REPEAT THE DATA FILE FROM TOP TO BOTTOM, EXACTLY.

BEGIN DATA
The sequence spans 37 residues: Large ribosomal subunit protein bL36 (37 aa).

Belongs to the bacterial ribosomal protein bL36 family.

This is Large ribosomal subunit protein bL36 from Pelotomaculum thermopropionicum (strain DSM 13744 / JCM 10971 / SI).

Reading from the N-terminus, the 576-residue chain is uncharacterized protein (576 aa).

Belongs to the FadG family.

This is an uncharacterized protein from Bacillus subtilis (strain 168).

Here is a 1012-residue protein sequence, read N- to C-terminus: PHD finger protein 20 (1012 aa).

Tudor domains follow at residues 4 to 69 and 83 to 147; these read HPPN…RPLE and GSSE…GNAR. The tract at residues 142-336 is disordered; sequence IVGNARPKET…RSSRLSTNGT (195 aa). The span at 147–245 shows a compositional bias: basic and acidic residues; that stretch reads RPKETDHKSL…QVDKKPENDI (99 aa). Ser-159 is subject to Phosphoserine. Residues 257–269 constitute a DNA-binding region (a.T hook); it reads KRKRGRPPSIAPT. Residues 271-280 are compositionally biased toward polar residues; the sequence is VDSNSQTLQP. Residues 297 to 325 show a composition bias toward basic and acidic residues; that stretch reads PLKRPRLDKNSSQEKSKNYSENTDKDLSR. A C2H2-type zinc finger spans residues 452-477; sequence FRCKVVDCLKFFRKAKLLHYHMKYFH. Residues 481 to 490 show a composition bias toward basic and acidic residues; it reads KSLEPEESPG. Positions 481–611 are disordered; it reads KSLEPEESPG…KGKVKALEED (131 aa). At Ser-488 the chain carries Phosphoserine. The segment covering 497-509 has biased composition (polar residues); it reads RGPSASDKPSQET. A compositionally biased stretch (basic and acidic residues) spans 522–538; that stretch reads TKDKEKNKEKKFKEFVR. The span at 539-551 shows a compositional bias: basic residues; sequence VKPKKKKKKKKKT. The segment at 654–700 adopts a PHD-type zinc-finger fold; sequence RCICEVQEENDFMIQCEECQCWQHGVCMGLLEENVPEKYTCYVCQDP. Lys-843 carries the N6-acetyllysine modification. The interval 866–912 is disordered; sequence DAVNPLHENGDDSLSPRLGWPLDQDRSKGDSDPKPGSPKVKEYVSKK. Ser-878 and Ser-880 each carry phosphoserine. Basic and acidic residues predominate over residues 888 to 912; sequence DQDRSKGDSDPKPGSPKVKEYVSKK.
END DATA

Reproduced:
The sequence spans 37 residues: Large ribosomal subunit protein bL36 (37 aa).

Belongs to the bacterial ribosomal protein bL36 family.

This is Large ribosomal subunit protein bL36 from Pelotomaculum thermopropionicum (strain DSM 13744 / JCM 10971 / SI).

Reading from the N-terminus, the 576-residue chain is uncharacterized protein (576 aa).

Belongs to the FadG family.

This is an uncharacterized protein from Bacillus subtilis (strain 168).

Here is a 1012-residue protein sequence, read N- to C-terminus: PHD finger protein 20 (1012 aa).

Tudor domains follow at residues 4 to 69 and 83 to 147; these read HPPN…RPLE and GSSE…GNAR. The tract at residues 142-336 is disordered; sequence IVGNARPKET…RSSRLSTNGT (195 aa). The span at 147–245 shows a compositional bias: basic and acidic residues; that stretch reads RPKETDHKSL…QVDKKPENDI (99 aa). Ser-159 is subject to Phosphoserine. Residues 257–269 constitute a DNA-binding region (a.T hook); it reads KRKRGRPPSIAPT. Residues 271-280 are compositionally biased toward polar residues; the sequence is VDSNSQTLQP. Residues 297 to 325 show a composition bias toward basic and acidic residues; that stretch reads PLKRPRLDKNSSQEKSKNYSENTDKDLSR. A C2H2-type zinc finger spans residues 452-477; sequence FRCKVVDCLKFFRKAKLLHYHMKYFH. Residues 481 to 490 show a composition bias toward basic and acidic residues; it reads KSLEPEESPG. Positions 481–611 are disordered; it reads KSLEPEESPG…KGKVKALEED (131 aa). At Ser-488 the chain carries Phosphoserine. The segment covering 497-509 has biased composition (polar residues); it reads RGPSASDKPSQET. A compositionally biased stretch (basic and acidic residues) spans 522–538; that stretch reads TKDKEKNKEKKFKEFVR. The span at 539-551 shows a compositional bias: basic residues; sequence VKPKKKKKKKKKT. The segment at 654–700 adopts a PHD-type zinc-finger fold; sequence RCICEVQEENDFMIQCEECQCWQHGVCMGLLEENVPEKYTCYVCQDP. Lys-843 carries the N6-acetyllysine modification. The interval 866–912 is disordered; sequence DAVNPLHENGDDSLSPRLGWPLDQDRSKGDSDPKPGSPKVKEYVSKK. Ser-878 and Ser-880 each carry phosphoserine. Basic and acidic residues predominate over residues 888 to 912; sequence DQDRSKGDSDPKPGSPKVKEYVSKK.